FIG. 2 is a schematic top view depicting the FIG. 1 electrodes and how a plurality of positive electrodes could be disposed in situ around the single negative central electrode.

FIG. 3 is an enlarged partial view of the top surface of the FIG. 1-2 negative electrode where it engages the earth's surface.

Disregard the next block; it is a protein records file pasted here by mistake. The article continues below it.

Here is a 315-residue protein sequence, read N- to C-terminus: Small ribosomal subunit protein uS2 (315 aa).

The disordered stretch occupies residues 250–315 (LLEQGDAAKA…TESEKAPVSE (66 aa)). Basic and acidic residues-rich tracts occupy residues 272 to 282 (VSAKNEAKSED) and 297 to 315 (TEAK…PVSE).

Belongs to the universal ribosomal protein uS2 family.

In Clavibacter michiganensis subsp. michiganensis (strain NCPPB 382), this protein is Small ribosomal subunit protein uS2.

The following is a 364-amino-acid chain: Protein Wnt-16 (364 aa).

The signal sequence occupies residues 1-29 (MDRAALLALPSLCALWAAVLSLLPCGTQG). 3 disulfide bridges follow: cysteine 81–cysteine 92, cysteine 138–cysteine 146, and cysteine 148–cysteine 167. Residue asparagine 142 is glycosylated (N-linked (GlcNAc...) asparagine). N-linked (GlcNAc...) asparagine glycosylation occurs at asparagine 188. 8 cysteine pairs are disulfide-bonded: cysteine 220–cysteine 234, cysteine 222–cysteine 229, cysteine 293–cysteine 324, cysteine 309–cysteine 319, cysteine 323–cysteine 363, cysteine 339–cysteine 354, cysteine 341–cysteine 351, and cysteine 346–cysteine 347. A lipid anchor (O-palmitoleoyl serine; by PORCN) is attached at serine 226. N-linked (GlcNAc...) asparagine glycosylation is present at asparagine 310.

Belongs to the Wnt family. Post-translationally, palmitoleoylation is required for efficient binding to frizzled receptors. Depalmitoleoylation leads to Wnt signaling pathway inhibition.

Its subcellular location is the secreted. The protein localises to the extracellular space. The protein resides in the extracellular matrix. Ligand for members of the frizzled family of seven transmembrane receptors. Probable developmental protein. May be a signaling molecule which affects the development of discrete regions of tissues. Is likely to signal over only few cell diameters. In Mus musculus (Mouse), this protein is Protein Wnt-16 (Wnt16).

The two electrodes of FIG. 1 are shown within their respective boreholes transecting a coal seam. Initially, the central borehole 1 incorporating the negative electrode A is drilled from the surface into the earth 10 until it transects the coal seam. An electrolyte solution 11 is then provided in the central borehole 1 to an arbitrary depth above the seam. If water is present naturally in the earth, then this electrolyte can be provided by simply adding a solid alkali such as sodium hydroxide (NaOH). Other alkali salts such as sodium chloride (NaCl) could be used. A prepared electrolyte solution could be added if there is no water present in the borehole. The particular conducting material selected for the electrolyte solution could be many materials and would depend on such factors as its cost, availability, conductivity, reaction time, etc.